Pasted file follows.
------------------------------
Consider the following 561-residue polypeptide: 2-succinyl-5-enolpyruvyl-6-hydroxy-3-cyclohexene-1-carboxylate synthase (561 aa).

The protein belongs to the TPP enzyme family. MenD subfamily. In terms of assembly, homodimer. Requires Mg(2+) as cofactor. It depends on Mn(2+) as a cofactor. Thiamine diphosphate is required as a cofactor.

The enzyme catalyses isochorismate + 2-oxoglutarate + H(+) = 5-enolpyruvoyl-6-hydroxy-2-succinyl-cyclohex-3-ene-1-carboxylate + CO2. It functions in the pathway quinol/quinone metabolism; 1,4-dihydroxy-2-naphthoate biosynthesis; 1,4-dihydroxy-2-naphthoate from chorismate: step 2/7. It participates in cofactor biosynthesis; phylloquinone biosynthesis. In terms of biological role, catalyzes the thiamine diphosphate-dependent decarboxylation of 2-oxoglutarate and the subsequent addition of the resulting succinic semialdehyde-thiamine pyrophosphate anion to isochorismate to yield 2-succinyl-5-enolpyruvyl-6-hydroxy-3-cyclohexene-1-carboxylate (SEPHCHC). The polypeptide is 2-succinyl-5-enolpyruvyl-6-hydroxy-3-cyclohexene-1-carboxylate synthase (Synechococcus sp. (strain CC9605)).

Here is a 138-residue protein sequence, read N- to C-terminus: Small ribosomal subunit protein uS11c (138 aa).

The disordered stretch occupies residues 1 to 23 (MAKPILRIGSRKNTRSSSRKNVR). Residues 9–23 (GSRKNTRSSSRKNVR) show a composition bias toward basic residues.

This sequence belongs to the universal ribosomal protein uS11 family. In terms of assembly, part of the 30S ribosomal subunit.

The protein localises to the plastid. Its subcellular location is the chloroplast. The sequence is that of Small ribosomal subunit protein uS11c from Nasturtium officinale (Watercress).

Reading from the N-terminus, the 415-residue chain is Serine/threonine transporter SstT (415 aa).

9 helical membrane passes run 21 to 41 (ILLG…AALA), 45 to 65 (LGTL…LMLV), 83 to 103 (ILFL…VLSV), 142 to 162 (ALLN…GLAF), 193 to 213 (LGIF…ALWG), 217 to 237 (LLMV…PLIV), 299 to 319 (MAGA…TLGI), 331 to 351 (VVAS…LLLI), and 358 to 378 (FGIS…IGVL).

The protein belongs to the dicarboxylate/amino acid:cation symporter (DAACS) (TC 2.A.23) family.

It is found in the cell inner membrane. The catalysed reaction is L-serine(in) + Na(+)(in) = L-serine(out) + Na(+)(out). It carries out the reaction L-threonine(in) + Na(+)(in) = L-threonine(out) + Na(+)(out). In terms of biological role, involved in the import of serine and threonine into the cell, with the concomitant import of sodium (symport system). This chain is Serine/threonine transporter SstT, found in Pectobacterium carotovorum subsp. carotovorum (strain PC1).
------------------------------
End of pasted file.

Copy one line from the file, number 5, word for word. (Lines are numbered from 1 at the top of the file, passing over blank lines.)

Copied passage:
The disordered stretch occupies residues 1 to 23 (MAKPILRIGSRKNTRSSSRKNVR). Residues 9–23 (GSRKNTRSSSRKNVR) show a composition bias toward basic residues.